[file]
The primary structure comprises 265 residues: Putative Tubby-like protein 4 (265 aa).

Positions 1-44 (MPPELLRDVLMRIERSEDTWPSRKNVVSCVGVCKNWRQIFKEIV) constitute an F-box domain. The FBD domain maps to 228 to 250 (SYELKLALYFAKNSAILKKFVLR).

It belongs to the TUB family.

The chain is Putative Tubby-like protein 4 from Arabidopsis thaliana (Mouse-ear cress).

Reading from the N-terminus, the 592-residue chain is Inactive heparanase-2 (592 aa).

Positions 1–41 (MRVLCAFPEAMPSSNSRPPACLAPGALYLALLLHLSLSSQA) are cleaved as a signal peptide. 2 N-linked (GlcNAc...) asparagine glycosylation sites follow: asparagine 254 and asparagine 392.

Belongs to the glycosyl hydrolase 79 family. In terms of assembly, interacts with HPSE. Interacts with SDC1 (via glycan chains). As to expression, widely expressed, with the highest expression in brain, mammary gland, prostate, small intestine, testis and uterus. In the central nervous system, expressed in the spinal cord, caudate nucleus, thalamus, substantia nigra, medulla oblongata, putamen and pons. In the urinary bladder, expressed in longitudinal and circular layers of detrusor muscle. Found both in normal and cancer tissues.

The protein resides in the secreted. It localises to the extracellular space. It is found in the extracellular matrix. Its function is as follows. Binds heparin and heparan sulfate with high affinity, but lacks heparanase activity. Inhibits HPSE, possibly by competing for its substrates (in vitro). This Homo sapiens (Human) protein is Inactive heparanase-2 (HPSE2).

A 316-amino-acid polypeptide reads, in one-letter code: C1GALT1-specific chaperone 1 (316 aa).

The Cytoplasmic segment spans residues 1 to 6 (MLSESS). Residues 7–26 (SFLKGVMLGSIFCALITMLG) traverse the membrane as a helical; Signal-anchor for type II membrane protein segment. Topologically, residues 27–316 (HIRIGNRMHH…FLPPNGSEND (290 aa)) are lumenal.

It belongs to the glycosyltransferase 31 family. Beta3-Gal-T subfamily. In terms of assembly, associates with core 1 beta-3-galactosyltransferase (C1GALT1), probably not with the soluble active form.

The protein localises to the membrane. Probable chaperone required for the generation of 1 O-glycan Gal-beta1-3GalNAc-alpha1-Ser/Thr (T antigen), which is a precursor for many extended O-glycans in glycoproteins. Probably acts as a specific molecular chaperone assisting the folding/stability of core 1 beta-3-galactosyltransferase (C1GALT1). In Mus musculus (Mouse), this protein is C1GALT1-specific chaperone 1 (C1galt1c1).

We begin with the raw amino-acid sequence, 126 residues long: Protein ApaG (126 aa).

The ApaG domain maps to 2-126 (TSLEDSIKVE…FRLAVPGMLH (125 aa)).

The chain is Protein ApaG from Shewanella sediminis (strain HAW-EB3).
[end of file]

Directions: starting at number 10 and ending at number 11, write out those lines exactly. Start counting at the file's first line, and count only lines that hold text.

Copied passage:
The Cytoplasmic segment spans residues 1 to 6 (MLSESS). Residues 7–26 (SFLKGVMLGSIFCALITMLG) traverse the membrane as a helical; Signal-anchor for type II membrane protein segment. Topologically, residues 27–316 (HIRIGNRMHH…FLPPNGSEND (290 aa)) are lumenal.

It belongs to the glycosyltransferase 31 family. Beta3-Gal-T subfamily. In terms of assembly, associates with core 1 beta-3-galactosyltransferase (C1GALT1), probably not with the soluble active form.